2014 EPIIC Colloquium: The Future of the Middle East and North Africa

Date & Time September 3, 2013 - May 16, 2014 10:30pm
Tufts University

EPIIC 2013-14 The Future of the Middle East and North Africa EXP 0091F Tuesdays and Thursdays, 3-5:30pm, Tisch 304 Registration: This course is High Demand. You must attend the first class on September 3 to enroll. There will be an interview process.

Against the backdrop of the 100th anniversary of World War I, this two-semester effort will provide a comprehensive, critical look at an extensive and volatile region, extending from Morocco to Iran, from Algiers to Sana’a. Home to 380 million people and possessing 60 percent of the world’s oil reserves and 45 percent of the world’s natural gas reserves, it is an arena of intense geopolitical rivalry marked by inequality of resources and income, with 23 percent of its population living on less than $2 a day.

It is a region riven by extreme political instability that is also facing increasing demographic growth, intergenerational fissures, urbanization, water scarcity, and environmental stress.

The wave of changes and transitions in the MENA region pose a broad set of challenges to regional security, as well as to international security and U.S. foreign policy. What impacts will internal religious, sectarian, and political schisms have on regional politics, and how might they expand outward?

How will the 2011 civil uprisings and their consequences, when socio-economic tensions merged with deep political discontent, evolve? How will the region contend with the ongoing Syrian crisis, Iran’s nuclear threat, and the increasing role of non-state actors, from Hezbollah to the Kurds? What is Iraq’s future, and how will the US role ultimately be understood?

We will examine the demise of authoritarian despots and their repressive regimes, the challenges to the regions’ state structures, the impact of the regions’ rampant corruption, the realignment of regional alliances, threats to human and civil rights, and the vulnerable status of women. We will probe the democratic impulses of Tahrir Square, Taksim Square and elsewhere and the efforts to establish civil society and participatory government.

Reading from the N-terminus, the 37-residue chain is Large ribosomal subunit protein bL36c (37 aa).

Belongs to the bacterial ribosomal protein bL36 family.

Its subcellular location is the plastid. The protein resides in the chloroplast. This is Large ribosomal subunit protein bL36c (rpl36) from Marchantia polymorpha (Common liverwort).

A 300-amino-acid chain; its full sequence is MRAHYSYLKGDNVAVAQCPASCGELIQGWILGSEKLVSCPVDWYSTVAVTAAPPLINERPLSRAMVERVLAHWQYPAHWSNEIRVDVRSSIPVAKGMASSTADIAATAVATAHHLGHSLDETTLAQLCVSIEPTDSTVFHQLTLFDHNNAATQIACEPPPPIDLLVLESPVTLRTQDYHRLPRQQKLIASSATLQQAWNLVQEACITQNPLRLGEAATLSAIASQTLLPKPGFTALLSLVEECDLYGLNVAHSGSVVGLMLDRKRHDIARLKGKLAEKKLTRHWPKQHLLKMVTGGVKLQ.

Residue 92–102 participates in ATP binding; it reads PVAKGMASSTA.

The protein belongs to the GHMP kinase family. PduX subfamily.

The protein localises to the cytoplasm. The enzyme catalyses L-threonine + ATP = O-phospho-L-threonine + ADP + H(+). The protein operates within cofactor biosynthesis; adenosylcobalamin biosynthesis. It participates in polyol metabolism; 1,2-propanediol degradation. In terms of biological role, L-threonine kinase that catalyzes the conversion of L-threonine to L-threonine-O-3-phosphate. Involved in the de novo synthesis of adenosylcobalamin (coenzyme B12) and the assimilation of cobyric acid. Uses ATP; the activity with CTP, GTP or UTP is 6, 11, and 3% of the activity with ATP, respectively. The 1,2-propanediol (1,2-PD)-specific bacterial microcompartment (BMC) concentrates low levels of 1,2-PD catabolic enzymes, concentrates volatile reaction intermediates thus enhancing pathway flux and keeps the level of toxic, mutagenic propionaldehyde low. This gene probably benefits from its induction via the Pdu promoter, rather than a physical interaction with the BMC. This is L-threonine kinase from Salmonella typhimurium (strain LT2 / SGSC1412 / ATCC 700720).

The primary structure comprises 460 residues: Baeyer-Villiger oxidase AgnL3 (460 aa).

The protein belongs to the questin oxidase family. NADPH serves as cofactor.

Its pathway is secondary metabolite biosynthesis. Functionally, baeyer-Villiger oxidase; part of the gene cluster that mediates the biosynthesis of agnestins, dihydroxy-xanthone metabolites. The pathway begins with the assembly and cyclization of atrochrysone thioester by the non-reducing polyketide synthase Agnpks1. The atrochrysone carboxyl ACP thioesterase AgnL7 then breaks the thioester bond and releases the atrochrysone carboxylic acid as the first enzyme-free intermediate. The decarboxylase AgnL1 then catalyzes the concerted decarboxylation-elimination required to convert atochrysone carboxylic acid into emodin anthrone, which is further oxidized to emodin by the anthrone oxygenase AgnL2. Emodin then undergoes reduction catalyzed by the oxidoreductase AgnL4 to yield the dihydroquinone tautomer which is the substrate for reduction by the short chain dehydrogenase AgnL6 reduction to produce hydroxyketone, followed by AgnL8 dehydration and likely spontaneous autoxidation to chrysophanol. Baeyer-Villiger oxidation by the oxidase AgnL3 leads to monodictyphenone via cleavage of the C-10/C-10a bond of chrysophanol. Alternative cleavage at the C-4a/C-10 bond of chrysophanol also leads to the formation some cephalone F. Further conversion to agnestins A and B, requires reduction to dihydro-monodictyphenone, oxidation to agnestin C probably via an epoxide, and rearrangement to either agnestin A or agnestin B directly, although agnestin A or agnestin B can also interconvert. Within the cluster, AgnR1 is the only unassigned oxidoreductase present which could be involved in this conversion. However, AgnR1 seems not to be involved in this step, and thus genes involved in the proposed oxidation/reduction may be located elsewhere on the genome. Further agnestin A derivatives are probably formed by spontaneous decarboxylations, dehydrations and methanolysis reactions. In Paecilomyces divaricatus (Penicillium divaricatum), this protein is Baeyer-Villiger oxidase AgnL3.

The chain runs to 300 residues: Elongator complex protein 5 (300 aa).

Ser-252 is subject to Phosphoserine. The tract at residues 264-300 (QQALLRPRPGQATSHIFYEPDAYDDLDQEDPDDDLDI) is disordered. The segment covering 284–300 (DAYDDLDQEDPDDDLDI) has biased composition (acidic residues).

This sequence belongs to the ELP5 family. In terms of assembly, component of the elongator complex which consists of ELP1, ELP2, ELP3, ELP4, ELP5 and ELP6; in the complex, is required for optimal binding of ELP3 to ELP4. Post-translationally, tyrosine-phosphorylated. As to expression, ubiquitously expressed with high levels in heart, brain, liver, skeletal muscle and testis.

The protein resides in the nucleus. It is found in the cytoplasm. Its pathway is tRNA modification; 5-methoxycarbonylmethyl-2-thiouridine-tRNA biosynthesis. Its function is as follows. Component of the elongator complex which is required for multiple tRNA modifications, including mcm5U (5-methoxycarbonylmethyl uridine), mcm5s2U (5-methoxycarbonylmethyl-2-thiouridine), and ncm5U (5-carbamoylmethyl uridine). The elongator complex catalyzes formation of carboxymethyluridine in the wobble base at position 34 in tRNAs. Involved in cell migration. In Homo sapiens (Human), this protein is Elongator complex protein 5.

What is the impact of information and communication technology in both enhancing freedoms and strengthening surveillance and repressive counter-measures? How has cyber warfare affected the region? What is the nature of civil-military relations in the region? In Israel, Turkey, Egypt? How fragile is Lebanon? What is the impact of decades of the Israel/Palestine conflict for their societies and are there any reasonable outcomes for this struggle? What might Yemen’s disintegration mean for the resurgence of a regional Al Queda?

What is the socio-economic reality of the Persian Gulf states? How stable is Saudi Arabia? We will also investigate the emergence of positive entrepreneurial prospects in addressing development challenges at a time of diminished foreign direct investment.

Throughout we will probe the resolve and efficacy of current U.S. foreign policy.

The colloquium will engage experts and mentors from diverse sources such as the Carnegie Endowment for International Peace, the International Crisis Group, the United States Institute for Peace, The Hague Institute for Global Justice, The Naval Post Graduate School, The National Defense University, Jadaliyya, The Arab Studies Institute, the Palestine Research Center, the Jerusalem Center for International Affairs, Harvard’s Belfer Center for Science and International Affairs, Northeastern’s Middle East Center for Peace, Culture and Development; and The Crown Center at Brandeis among others.